The two major NSW casinos have agreed to pay more tax after drawn-out negotiations with the state government.
Tax rates for Crown Sydney and The Star casinos will increase, backdated to July 1, after an agreement was signed on Monday night.
The Star, which has been given a reprieve on a planned poker machine tax increase until 2030, has also agreed to pay a transitional levy until the new duty regime kicks in.
The changes are in line with an in-principle agreement reached with The Star announced in August this year.
Both businesses have taken major hits to their profit margins in recent years, raising fears of mass job losses.
The government will introduce legislation aimed at protecting more than 3000 jobs at The Star across the next six years.
Tax rates for the casinos will increase from 17.91 per cent to 20.25 per cent from July 1, 2023.
Duty on rebate play, being non-NSW players, will increase from 10 per cent to 12.5 per cent.
The Star will also pay a 35 per cent tax on total gaming revenue that exceeds $1.125 billion in a financial year, in addition to existing duties.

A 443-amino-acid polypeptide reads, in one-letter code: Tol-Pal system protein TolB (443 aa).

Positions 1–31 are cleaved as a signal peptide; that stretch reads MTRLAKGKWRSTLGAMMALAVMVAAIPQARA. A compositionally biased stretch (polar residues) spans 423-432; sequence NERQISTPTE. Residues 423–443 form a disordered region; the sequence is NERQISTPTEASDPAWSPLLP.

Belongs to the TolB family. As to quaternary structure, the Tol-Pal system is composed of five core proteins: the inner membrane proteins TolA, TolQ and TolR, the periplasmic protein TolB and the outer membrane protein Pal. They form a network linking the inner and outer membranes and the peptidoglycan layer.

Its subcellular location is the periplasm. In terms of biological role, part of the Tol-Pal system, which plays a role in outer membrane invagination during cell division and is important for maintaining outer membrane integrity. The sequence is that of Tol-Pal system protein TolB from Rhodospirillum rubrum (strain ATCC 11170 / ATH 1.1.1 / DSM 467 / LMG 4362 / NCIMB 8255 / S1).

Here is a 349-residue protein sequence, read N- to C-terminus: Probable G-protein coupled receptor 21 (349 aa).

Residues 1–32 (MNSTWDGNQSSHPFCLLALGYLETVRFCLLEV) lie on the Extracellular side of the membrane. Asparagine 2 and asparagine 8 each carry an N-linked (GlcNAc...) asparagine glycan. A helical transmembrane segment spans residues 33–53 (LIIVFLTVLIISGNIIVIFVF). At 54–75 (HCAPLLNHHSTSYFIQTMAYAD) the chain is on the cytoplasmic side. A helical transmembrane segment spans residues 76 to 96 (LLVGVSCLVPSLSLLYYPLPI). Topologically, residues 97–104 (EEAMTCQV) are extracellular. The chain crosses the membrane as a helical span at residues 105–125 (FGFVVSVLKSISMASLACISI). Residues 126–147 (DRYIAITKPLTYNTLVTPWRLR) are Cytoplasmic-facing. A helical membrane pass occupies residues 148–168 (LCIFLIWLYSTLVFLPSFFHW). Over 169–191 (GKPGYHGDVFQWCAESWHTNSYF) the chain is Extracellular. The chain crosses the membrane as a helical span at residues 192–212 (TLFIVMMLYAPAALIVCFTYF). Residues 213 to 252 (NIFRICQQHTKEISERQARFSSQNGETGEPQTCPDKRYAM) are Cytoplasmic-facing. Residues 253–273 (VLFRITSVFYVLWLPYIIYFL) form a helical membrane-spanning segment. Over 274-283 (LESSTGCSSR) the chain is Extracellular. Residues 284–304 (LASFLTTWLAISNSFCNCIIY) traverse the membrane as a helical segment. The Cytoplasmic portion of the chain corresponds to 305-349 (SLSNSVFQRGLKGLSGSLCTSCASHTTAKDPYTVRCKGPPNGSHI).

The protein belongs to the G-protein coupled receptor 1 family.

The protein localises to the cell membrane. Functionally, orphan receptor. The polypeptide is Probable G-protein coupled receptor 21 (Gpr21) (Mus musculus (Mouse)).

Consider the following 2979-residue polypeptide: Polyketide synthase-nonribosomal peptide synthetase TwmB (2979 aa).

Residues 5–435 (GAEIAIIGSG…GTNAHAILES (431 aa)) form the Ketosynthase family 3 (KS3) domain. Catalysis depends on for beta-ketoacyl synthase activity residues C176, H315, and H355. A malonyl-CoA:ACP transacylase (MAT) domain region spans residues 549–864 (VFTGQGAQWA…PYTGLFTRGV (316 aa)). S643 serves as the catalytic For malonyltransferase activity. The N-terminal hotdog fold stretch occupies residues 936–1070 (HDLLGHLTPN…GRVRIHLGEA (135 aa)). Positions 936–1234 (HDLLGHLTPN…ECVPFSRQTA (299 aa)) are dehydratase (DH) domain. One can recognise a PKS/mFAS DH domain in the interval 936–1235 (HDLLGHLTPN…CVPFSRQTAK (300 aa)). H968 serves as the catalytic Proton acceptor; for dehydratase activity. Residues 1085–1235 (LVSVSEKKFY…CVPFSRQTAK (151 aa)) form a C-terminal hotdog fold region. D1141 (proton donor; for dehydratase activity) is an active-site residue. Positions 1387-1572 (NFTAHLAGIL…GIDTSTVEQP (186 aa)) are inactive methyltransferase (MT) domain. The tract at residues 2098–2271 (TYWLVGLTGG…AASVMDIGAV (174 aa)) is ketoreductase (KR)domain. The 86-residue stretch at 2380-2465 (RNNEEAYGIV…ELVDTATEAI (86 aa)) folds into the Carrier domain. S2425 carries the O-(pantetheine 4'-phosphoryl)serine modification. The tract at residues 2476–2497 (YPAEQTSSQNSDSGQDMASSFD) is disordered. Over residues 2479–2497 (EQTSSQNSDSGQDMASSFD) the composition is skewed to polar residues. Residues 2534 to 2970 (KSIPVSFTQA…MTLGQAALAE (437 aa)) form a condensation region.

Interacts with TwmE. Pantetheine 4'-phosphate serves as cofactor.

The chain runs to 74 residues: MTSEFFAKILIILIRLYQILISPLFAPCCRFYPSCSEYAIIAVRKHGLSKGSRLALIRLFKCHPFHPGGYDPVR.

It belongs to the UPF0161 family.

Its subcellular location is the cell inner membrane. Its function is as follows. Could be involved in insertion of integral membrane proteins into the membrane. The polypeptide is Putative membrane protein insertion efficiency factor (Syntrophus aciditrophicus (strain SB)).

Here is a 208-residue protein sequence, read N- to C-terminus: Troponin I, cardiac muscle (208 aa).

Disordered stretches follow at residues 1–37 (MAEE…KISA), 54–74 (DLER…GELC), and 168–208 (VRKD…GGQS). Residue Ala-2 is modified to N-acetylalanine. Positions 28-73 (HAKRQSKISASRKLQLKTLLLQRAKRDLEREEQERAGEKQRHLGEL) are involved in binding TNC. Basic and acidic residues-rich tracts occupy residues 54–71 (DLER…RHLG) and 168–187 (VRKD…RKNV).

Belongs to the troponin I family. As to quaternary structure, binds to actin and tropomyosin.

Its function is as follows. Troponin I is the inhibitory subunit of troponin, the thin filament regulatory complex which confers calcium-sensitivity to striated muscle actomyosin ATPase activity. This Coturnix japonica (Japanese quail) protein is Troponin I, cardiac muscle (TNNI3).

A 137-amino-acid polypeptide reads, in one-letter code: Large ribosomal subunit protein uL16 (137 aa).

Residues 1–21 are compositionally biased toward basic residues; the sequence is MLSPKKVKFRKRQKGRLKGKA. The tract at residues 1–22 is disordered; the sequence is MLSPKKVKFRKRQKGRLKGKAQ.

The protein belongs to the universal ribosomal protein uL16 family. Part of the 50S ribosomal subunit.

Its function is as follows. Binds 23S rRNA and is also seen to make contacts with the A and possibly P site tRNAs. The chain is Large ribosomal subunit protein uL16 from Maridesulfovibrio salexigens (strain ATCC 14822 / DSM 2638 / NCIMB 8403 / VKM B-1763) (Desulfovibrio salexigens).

Treasurer Daniel Mookhey said the negotiations were one of the most difficult challenges he had inherited from the previous government.
“The previous government had bungled their casinos policy," he said on Tuesday.
"These arrangements will see both casinos pay higher taxes."
Planned tax increases for Sydney's two casinos were announced by the Dominic Perrottet-led former coalition government in December 2022.
Those changes were intended to raise $350 million across three years.
Mr Mookhey said plans to increase the poker machine tax on The Star could have shuttered the business.
"You can't collect tax from a dead business," he said in August.
Opposition gaming spokesman Kevin Anderson said the former government supported recommendations from the Bell and Bergin inquiries into operations at Crown and The Star and forced both casinos to implement a considerable reform agenda.
Recommendations included introducing additional measures to strengthen compliance requirements including serious penalties.
On the formalisation of the new arrangement, Star Group chief executive and managing director Robbie Cooke said constructive engagement by the government was appreciated.
"The formalisation of these arrangements protects our Sydney team’s jobs and enables us to continue the important ongoing work required to restore The Star Sydney to suitability, and to earn back the trust of our stakeholders," Mr Cooke said.
But Mr Anderson said the new agreement was "largely letting these big enterprises off the hook by allowing them to operate under a pay-as-you-can approach".